American Sniper Misses the Mark

Mark Fields

Mark Fields

, Uncategorized

Military biopic shines in-country, stumbles at home

Early in American Sniper, the new biopic about Navy Seal Chris Kyle, there is a scene where Kyle is undergoing marksman training and his instructor advises him to close his “off eye” (the one not looking through the sight). Kyle challenges that advice, saying he needs to be aware and see everything around him. He then proves his point by shooting a rattlesnake hiding in the brush to the side of the target.

Director Clint Eastwood should have heeded the advice inherent in that scene: keep both eyes open. Instead, he has used his considerable filmmaker understanding of pacing, tension, and drama to focus on the wartime action of this uneven movie, while allowing the stateside drama of Kyle’s eroding family life to languish in repetition and cliché. The result is a film that, despite the emotional immediacy of the Iraq War, remains disappointingly inert as a cinematic story.

Cooper gives an intense, Oscar-nominated performance. (Photo courtesy of Warner Bros. Pictures)

Cooper gives an intense, Oscar-nominated performance. (Photo courtesy of Warner Bros. Pictures)

Drawn from Kyle’s own celebrated though controversial autobiography of the same name, American Sniper traces his evolution from Texas rodeo cowboy to the most deadly sniper in American military history. The story alternates between hyper-realistic and incredibly tense scenes of Kyle’s burgeoning prowess and reputation through several tours in Iraq, juxtaposed with a growing estrangement from his wife, Taya (Sienna Miller), and their small children back home. It becomes clear that Kyle only feels truly alive, at least in a way that he can express openly, when he is peering through the scope of a high-powered rifle.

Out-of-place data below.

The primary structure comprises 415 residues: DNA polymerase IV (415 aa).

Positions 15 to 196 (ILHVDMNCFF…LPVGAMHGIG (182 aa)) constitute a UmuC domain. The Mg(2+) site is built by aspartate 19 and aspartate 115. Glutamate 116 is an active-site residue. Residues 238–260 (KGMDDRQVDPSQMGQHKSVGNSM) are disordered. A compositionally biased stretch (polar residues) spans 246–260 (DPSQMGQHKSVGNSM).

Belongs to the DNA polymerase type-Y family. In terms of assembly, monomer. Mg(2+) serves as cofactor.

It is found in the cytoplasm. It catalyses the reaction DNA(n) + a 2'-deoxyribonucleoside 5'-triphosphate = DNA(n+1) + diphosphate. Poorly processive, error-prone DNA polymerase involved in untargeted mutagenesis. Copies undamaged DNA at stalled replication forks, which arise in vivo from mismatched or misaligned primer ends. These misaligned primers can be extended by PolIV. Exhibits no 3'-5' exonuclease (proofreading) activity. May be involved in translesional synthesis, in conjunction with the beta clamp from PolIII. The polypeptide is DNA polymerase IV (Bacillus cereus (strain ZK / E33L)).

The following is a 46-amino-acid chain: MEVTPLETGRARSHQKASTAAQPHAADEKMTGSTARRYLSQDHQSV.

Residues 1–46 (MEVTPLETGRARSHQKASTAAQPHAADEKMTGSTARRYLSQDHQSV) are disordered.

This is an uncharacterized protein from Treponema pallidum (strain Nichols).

Director Eastwood effectively captured the dueling sympathies of people at war in his stunning 2006 World War II diptych Flags of Our Fathers and Letters from Iwo Jima. To this critic’s dismay, here he goes full-bore American jingoism in American Sniper with a dismayingly simplistic “us vs. them” portrayal of the Middle East conflict, depicting all Iraqi citizens as savage threats to the lives of noble U.S. soldiers. Historical accuracy aside, this complete lack of nuance makes for an unsatisfying film narrative.

The screenplay, written by Jason Hall from Kyle ‘s book (which was co-written by Scott McEwen and Jim Felice), does the film no favors either by reducing all of the supporting characters into human props in a story focused nearly entirely on Kyle.

Bradley Cooper brings an unexpected depth and fervor to his performance as Kyle. It’s difficult to reconcile this subtle portrayal with the same actor who starred in The Hangover films and Wedding Crashers. Sienna Miller is appealing as Taya Kyle, but her performance is substantially weakened by the trite and whiny posture she must take, imploring her sniper to come home and rejoin his family over and over again.

As a glimpse into the life of a real person, American Sniper fails to overcome the same challenge that stymied 2014’s Foxcatcher. What is the point of making a film about a person whose interior life is utterly unknowable? The viewer leaves this film strangely unsatisfied, having gained no insight into the central character’s thinking and motivation.

Both Cooper and the movie have received Academy Award nominations. Tellingly, however, Eastwood did not. This no doubt has to do with the tautly-directed, gripping war scenes that contrast sharply with the monochromatic depiction of the various sides in the conflict and the half-hearted portrayal of Kyle’s home life. While audiences have flocked to see it, it is uncertain what, if any, lessons in either love or war they will take home from this fight.

Sienna Miller plays Kyle’s wife, Taya. Photo courtesy of Warner Bros. Pictures

Sienna Miller plays Kyle’s wife, Taya. Photo courtesy of Warner Bros. Pictures

 

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